The Buddha had a disciple called Pilindavatsa. One day he wanted to cross a river, and since he had been certified as having attained the fruition of arhatship, he had certain powers. Rivers have spirits, and the spirit of this particular river was female. When Pilindavatsa got to the bank of the river he called out, Little Servant, stop the flow! One who is an arhat has the spiritual power to part the waters when he crosses a river. But the one who stops the flow of the river must be the river-spirit. That is why Pilindavatsa called out, Little Servant, stop the flow! The first time he did that, the river-spirit was annoyed, but did not dare say anything because Pilindavatsa was an arhat. But after he'd addressed her as Little Servant a number of times, the river-spirit finally went to the Buddha to state her case.

"When your disciple Pilindavatsa wants to cross the river he always addresses me as Little Servant, she complained. And I'm outraged. Buddha, you should teach your disciples not to be so ill-mannered. How can he call me a name like that and command me the way he does?"

So the Buddha called for Pilindavatsa. "Apologize to the riverspirit," he said, "and don't talk that way any more." So what do you suppose Pilindavatsa did?

He said, "Little Servant, don't hold a grudge." The whole reason that she had become upset was that he had called her "Little Servant" in the first place!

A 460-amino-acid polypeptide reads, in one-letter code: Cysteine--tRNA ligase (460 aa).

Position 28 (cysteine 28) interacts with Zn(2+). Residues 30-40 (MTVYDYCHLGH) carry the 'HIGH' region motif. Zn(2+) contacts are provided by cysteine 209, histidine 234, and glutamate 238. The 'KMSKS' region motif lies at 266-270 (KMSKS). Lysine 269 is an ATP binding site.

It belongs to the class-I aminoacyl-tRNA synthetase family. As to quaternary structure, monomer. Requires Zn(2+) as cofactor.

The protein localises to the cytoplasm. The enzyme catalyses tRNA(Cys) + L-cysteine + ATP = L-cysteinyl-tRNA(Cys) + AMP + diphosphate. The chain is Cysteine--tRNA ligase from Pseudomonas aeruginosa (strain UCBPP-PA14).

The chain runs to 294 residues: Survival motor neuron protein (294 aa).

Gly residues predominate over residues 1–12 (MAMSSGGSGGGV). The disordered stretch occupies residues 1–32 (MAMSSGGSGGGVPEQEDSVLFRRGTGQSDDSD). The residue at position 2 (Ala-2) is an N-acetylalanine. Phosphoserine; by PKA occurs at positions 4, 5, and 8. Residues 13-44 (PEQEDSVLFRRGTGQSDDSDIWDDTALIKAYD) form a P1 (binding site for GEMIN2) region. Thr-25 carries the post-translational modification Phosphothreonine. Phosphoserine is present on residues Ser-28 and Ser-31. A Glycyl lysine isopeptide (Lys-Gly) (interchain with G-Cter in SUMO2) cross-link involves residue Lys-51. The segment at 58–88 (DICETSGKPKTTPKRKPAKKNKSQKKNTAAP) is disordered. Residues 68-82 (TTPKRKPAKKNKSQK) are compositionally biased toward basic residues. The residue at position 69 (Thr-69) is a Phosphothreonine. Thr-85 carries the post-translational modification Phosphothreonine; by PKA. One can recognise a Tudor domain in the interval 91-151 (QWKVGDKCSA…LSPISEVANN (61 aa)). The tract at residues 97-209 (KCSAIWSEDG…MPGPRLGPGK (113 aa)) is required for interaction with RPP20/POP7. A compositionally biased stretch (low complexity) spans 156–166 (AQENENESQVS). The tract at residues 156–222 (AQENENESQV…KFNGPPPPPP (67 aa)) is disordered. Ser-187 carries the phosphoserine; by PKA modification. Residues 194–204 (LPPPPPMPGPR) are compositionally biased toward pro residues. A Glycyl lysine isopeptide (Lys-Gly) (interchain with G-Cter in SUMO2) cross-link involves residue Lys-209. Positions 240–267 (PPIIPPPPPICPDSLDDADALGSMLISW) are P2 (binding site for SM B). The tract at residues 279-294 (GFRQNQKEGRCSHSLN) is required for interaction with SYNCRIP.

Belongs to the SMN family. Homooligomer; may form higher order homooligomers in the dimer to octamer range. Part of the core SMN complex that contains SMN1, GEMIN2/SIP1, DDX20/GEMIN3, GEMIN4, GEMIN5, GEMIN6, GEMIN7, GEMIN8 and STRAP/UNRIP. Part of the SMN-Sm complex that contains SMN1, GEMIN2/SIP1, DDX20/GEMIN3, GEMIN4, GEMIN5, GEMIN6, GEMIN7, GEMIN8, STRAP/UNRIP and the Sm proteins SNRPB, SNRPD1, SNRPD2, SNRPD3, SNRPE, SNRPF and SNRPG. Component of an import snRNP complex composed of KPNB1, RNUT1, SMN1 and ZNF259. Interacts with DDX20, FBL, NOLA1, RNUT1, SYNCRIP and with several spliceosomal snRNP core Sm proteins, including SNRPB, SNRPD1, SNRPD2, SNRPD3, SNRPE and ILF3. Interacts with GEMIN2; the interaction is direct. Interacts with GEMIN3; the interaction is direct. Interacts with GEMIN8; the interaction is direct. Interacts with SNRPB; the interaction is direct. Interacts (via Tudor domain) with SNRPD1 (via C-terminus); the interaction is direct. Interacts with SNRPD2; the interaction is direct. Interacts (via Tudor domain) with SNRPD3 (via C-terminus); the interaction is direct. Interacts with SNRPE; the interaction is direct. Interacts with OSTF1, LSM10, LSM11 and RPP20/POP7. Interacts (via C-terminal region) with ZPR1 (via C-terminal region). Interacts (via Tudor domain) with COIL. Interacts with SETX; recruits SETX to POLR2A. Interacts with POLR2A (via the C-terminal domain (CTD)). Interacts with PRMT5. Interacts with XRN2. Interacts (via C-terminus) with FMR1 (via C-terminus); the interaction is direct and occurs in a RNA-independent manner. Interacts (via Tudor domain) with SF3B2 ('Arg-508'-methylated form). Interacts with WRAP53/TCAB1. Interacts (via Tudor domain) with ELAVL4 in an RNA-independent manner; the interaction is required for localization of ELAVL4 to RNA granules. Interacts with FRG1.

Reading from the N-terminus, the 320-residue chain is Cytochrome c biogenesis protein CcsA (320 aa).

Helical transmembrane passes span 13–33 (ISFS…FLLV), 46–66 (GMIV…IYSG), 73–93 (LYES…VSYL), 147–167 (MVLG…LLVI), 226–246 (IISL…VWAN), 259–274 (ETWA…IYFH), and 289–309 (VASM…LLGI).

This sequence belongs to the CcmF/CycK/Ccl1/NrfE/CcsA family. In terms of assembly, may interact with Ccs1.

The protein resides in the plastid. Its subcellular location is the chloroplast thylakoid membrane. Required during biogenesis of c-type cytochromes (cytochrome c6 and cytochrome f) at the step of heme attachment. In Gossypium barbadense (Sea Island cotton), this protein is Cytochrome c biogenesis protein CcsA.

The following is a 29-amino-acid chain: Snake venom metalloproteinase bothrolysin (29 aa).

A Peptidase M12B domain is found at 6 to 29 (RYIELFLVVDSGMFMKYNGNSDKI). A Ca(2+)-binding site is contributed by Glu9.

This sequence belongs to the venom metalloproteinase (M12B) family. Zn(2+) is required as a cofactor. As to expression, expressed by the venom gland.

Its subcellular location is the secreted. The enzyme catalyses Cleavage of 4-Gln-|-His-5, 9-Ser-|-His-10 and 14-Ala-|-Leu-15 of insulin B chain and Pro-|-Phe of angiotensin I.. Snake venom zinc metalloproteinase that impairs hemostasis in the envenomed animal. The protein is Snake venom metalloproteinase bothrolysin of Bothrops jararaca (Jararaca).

Of course the river-spirit was furious. "See!" she cried. "Your disciple calls me that right in front of you!" Shakyamuni Buddha said, "Do you know why he calls you 'Little Servant'? In five hundred former lives you were his servant. You've worked for him for so long that when he sees you he reverts to his former habits and that name just slips off his tongue. He hasn't been able to change that habit from the past."

After the Buddha explained to the river-spirit, she realized it was a question of cause and effect and there was nothing more to say. The situation was resolved. That is an example of not having cast out their habits and outflows.

Sutra:

We in the assembly have reached the level of no outflows. Yet, although we have no outflows, we still have doubts about the dharma we have now heard the Thus Come One speak.

Commentary:


Purna said, "We in the assembly, the multitude of sages, have reached the level of no outflows. We have received the reward of the spiritual power of having extinguished all outflows. Yet, although we have no outflows, we still have doubts about the dharma we have now heard the Thus Come One speak. We still think up doubts. We still don't understand."

Now if those who had attained the fourth fruition with the extinction of outflows didn't understand, how much the less would Ananda have understood, since he had only been certified as having attained the first fruition. Although he had attained that level of enlightenment, I believe he still wasn't clear about the meaning the Buddha had just expressed.

I3 He expresses two deep doubts.
J1 He wonders about the causes for the continual arisal of the myriad things.


Sutra: